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Des Moines Injury Lawyer


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Injured On Someone Else’s Property in Des Moines, Iowa? Our Des Moines Personal Injury Attorneys Can Help.

The term “premises liability” may conjure images of people being injured by falling down an elevator shaft or having a balcony collapse while they are on it. Other people may think of injuries caused, at least in part, by a facility providing inadequate security while others might think of injuries caused by insufficient lighting. Still others may think of the traditional “slip and fall” or “trip and fall”. Regardless of what school of thought you subscribe to, you are correct!

To our Des Moines personal injury lawyers, premises liability cases are, in short, those in which someone is injured while on someone else’s property – regardless of cause. There are also scenarios in which someone is injured on their own property that might give rise to a premises liability case. Examples of both types of claims are discussed in detail below.

However, before delving further into premises liability cases, a true definition may be helpful:

“Premises” is defined as: a house or building, together with its land and outbuildings, occupied by a business or considered in an official context;

“Liability” is defined as: the state of being responsible for something, especially by law.

Thus, premises liability cases are those cases in which someone is responsible (liable) for someone else’s injuries that were sustained on or at the responsible persons property (premises). The types of facilities where injuries occur is as vast as the types of buildings that exist. Some of the more common businesses that our Des Moines personal injury lawyers have brought claims against include, but are not limited to: hotels, grocery stores, apartment complexes, hospitals, and more. The types of injuries our lawyers have seen are just as wide-ranging and include soft-tissue, brain injuries, wrongful death, Legionnaires disease and nearly everything in between.

In short, if you have been injured on someone else’s property (or your own in some circumstances) in Des Moines or elsewhere in Iowa, you may well have a case that falls under the premises liability umbrella.


Based on the definition above, it can be safely assumed that the types of premises liability cases are wide-ranging and, unfortunately, quite common. Following is a list of but a few of the premises liability cases that our Des Moines personal injury lawyers have handled along with some commentary regarding the law and similar cases:

Collapsing Condominium Deck

Attorney Chris Johnston represented a man whose second floor deck tore from the side of his condominium while he was standing on it and the nearly twenty foot drop resulted in significant injury.

As with every type of personal injury case, one of the first things that needs to be determined in premises liability cases is who is actually responsible for the negligence that caused injury. What makes condominium injury cases (and some town home cases) different than most other case-types is that the lease or a homeowner’s association agreement often state, in black and white, who is responsible and what the extent of their responsibility is. Often, the “homeowner” is responsible for any and all issues that arise inside their home while the association is responsible for any and all issues that arise outside of the unit.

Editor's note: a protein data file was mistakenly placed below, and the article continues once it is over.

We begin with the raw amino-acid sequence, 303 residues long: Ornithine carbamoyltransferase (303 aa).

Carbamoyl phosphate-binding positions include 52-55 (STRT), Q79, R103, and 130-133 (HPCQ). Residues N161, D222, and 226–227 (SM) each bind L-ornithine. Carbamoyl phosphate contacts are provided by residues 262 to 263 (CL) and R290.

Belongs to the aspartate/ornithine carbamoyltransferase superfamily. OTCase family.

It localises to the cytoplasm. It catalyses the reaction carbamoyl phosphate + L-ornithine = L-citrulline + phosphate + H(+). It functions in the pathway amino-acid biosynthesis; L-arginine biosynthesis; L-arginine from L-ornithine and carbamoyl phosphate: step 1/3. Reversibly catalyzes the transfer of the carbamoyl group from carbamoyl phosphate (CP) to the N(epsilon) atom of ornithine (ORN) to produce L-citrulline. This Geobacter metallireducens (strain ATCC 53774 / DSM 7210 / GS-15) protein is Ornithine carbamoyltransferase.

In this “collapsing deck case”, the condo association, via contract with the unit owner, had agreed that all deck maintenance was its responsibility and, therefore, the personal injury claim was made against the association.

Cases such as the collapsing deck case described above are somewhat unusual in that a homeowner of a single family home maintains responsibility of all areas of his or her property, inside and out, and, therefore cannot make a personal injury claim if they are injured on their own property (aside from a product liability claim or other similar third-party claim). However, in condominium and townhouse personal injury cases, the unit owner may have a personal injury claim against their own association depending on where and how the injury occurred.


Attorney Chris Johnston has represented many individuals who were injured while living in, or visiting, an apartment complex. Much like condominium cases, renters of apartments, as well as their guests, are often able to make a successful personal injury claim depending on where in the apartment complex the injury occurred.

The general rule is, if someone is injured in a “common area” of the complex, the claim is made against the owner / operator / manager of the complex.  A “common area” is that area which is made available for all renters of the complex and the landowner maintains control. Stairwells, lobby areas, elevators, and parking lots are all examples of common areas. If someone is injured inside an individual unit, the claim is usually made directly against the tenant.

Broken hand railing causing injury